Malizia-Seaexplorer, Boris Hermann’s new IMOCA, designed for both The Ocean Race 2023 and the Vendée Globe 2024 by naval architects VPLP, was launched in Lorient on 19 July 2022.
Prior to the previous Vendée Globe, VPLP had already worked with the German sailor, equipping his old IMOCA with large foils to make her more competitive. Just a few months after his return to Les Sables d’Olonne where Boris Hermann secured a very fine 5th place, the initial studies were launched in order to begin construction of the forms as quickly as possible before the start of the summer 2021. Having witnessed the extreme brutality of the foilers, especially during deceleration and acceleration at sea, Boris Herrmann is convinced that things need to change to make life aboard a little less uncomfortable. “The objective no longer revolves around designing the fastest boat at all costs, rather it is to allow the sailor to be as at ease as possible to get the very best out of the boat,” confirms Quentin Lucet, in charge of the IMOCA boats at VPLP. As such, the idea is not to have the fastest hull, but to work on the boat’s average speed.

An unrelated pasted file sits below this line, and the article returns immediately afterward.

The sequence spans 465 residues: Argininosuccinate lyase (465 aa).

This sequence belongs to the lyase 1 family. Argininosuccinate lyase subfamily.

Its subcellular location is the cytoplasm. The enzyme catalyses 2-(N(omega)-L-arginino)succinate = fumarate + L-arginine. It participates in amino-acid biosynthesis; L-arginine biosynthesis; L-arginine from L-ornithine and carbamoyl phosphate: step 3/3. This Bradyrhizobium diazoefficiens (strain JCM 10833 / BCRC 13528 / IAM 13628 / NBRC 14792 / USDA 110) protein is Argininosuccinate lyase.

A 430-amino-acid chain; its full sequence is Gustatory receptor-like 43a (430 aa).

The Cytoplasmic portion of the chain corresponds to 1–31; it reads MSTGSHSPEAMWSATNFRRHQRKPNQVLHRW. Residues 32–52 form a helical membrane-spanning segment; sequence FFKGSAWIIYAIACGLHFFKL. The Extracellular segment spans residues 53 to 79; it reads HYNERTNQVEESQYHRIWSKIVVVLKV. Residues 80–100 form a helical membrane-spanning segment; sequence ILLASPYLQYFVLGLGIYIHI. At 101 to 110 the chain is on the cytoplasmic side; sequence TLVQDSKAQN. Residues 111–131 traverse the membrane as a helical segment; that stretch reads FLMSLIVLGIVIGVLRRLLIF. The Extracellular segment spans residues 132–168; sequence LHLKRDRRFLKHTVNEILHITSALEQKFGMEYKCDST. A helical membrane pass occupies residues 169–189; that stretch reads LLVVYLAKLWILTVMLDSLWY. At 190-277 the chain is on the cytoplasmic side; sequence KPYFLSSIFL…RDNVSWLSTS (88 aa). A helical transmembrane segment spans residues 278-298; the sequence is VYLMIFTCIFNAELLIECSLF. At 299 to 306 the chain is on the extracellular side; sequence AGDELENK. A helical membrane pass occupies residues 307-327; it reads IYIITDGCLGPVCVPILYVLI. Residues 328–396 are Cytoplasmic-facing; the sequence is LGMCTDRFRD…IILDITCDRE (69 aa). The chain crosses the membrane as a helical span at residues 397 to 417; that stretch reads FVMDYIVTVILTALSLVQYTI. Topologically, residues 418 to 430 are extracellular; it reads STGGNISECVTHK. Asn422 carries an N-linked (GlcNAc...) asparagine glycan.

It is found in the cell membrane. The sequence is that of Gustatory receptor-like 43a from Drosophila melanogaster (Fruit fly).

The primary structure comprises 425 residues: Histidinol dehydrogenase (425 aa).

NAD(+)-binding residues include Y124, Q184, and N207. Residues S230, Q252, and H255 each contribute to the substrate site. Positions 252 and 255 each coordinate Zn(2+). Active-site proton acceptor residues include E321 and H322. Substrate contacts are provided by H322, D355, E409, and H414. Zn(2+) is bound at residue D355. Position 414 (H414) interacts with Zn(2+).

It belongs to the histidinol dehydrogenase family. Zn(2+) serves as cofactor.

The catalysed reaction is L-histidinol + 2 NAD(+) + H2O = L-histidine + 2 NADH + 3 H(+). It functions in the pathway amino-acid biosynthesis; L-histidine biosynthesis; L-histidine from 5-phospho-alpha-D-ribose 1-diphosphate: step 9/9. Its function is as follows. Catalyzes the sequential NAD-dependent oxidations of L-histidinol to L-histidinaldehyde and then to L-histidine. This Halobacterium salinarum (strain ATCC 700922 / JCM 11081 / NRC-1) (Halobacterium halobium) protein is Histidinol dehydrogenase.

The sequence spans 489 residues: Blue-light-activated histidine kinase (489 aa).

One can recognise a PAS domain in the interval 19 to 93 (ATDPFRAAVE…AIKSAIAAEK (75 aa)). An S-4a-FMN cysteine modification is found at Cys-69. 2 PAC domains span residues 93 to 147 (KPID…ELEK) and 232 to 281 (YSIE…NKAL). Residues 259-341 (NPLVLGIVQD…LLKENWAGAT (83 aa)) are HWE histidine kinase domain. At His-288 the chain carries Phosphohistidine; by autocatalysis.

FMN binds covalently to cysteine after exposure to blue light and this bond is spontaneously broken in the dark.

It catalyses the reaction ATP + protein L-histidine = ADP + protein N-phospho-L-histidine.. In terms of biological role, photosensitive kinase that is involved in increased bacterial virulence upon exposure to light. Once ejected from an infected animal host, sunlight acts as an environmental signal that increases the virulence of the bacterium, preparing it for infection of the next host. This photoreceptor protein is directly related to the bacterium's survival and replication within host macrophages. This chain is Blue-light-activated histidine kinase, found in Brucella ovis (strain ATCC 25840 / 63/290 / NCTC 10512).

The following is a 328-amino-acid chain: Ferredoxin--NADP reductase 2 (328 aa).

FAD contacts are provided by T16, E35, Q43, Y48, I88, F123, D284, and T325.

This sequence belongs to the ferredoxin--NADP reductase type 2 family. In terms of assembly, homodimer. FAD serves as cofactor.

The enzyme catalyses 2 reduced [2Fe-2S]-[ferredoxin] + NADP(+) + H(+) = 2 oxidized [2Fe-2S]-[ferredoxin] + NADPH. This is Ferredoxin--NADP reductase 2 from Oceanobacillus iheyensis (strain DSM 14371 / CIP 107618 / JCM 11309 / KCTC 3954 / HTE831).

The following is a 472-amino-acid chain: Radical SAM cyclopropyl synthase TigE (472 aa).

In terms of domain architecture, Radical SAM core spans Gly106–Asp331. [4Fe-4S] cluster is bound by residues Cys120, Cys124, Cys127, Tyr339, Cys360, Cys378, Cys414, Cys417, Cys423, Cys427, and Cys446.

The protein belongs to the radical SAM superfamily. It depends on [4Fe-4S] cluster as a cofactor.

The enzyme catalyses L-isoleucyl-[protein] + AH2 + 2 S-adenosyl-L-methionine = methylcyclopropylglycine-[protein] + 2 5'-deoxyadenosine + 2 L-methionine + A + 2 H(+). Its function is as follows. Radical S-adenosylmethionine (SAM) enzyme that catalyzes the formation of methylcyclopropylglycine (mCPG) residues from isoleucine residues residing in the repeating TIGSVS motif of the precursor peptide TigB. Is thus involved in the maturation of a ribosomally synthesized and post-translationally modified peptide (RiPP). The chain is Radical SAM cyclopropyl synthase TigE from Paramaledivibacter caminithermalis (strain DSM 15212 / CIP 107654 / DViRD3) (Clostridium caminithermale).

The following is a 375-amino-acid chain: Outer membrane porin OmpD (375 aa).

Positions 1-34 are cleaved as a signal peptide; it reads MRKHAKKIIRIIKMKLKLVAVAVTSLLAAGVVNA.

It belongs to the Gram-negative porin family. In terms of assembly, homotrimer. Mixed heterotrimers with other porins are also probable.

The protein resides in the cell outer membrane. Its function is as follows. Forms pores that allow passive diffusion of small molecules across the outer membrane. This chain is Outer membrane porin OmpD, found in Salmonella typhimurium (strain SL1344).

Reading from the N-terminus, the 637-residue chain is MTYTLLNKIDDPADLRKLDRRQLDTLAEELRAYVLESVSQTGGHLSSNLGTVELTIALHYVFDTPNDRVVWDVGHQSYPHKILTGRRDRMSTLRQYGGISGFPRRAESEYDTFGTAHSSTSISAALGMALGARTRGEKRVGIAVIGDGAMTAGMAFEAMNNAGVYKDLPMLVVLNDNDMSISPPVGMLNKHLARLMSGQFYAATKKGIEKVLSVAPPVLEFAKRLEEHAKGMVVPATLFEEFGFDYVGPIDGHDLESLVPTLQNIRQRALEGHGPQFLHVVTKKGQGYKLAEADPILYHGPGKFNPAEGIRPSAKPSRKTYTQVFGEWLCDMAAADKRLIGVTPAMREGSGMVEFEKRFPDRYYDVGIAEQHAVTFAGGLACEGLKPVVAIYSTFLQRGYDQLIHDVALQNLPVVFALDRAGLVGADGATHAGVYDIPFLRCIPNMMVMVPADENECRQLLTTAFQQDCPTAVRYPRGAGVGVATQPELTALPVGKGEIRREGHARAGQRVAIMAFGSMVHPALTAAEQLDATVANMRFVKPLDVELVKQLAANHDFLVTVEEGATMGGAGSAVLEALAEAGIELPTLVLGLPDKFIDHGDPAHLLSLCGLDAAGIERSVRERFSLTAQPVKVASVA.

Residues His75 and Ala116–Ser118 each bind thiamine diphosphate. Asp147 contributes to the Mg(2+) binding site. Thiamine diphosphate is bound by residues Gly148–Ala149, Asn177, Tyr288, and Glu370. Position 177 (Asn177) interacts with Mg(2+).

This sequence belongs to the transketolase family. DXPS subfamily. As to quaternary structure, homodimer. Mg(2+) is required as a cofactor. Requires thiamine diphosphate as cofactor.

In this way, to facilitate the boat’s passage through the sea and avoid jolting, a serious amount of work has gone into the design of Malizia-Seaexplorer’s hull, with a fairly high bow, foils with a smaller surface area capable of better self-regulation, as well as a freeboard enhancing the boat’s seakeeping and making her less exposed than the previous generation. Finally, the cockpit has been carried forward, with a coachroof which provides the skipper with greater protection as well as enabling good vision to the outside. In addition, the German sailor insisted on a solid platform, because given his busy schedule - Route du Rhum, The Ocean Race, Transat Jacques Vabre then Vendée Globe – a refit to reinforce the structure for example would be very tricky to fit in.
Indeed, the boat has been designed for five sailors to live aboard during the crewed round the world race. The cockpit is higher and wider, with numerous portholes to see up forward and behind. A scale model of the cockpit was even manufactured in the run-up to her construction.